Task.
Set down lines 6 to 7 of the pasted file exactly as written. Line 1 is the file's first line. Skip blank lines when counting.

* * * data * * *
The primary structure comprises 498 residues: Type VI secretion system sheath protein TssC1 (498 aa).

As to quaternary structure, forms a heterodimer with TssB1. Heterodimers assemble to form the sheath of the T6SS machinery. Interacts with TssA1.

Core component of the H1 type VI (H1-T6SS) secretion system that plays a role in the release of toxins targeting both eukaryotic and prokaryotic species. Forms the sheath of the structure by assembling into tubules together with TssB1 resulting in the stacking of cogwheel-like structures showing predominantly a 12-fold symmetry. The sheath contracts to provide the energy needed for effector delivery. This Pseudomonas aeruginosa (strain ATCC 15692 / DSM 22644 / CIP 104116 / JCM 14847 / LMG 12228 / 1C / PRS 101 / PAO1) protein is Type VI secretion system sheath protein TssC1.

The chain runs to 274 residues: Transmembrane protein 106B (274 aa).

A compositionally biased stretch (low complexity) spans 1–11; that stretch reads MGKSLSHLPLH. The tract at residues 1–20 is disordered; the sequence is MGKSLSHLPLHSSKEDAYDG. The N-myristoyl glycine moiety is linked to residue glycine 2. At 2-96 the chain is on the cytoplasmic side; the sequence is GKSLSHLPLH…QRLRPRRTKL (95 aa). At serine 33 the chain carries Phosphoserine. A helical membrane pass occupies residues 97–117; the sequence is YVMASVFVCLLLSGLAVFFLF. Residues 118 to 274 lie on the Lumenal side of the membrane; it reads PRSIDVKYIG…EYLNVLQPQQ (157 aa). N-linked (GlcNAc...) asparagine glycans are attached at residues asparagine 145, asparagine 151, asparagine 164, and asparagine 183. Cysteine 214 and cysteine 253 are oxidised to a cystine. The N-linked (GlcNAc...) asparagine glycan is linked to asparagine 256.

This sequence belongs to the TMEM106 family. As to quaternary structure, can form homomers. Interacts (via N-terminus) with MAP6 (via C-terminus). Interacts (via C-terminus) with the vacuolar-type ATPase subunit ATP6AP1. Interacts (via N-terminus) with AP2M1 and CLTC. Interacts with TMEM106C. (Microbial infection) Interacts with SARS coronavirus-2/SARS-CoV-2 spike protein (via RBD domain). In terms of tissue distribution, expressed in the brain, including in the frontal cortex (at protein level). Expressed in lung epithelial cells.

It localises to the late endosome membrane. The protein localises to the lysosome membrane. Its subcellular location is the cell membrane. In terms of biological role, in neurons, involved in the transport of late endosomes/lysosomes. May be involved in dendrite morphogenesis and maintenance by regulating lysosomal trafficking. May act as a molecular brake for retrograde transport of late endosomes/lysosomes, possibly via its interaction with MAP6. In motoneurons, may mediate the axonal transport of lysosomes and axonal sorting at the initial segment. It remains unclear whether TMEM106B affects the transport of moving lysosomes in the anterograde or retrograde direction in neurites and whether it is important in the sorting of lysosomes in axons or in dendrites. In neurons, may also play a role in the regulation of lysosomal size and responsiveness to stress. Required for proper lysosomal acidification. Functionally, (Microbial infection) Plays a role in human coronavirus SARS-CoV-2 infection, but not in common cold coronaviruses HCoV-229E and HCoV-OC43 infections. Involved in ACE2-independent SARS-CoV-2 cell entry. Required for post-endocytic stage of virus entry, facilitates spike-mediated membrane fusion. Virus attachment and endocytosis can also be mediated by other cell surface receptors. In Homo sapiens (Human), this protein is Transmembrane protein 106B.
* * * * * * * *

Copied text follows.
This sequence belongs to the TMEM106 family. As to quaternary structure, can form homomers. Interacts (via N-terminus) with MAP6 (via C-terminus). Interacts (via C-terminus) with the vacuolar-type ATPase subunit ATP6AP1. Interacts (via N-terminus) with AP2M1 and CLTC. Interacts with TMEM106C. (Microbial infection) Interacts with SARS coronavirus-2/SARS-CoV-2 spike protein (via RBD domain). In terms of tissue distribution, expressed in the brain, including in the frontal cortex (at protein level). Expressed in lung epithelial cells.

It localises to the late endosome membrane. The protein localises to the lysosome membrane. Its subcellular location is the cell membrane. In terms of biological role, in neurons, involved in the transport of late endosomes/lysosomes. May be involved in dendrite morphogenesis and maintenance by regulating lysosomal trafficking. May act as a molecular brake for retrograde transport of late endosomes/lysosomes, possibly via its interaction with MAP6. In motoneurons, may mediate the axonal transport of lysosomes and axonal sorting at the initial segment. It remains unclear whether TMEM106B affects the transport of moving lysosomes in the anterograde or retrograde direction in neurites and whether it is important in the sorting of lysosomes in axons or in dendrites. In neurons, may also play a role in the regulation of lysosomal size and responsiveness to stress. Required for proper lysosomal acidification. Functionally, (Microbial infection) Plays a role in human coronavirus SARS-CoV-2 infection, but not in common cold coronaviruses HCoV-229E and HCoV-OC43 infections. Involved in ACE2-independent SARS-CoV-2 cell entry. Required for post-endocytic stage of virus entry, facilitates spike-mediated membrane fusion. Virus attachment and endocytosis can also be mediated by other cell surface receptors. In Homo sapiens (Human), this protein is Transmembrane protein 106B.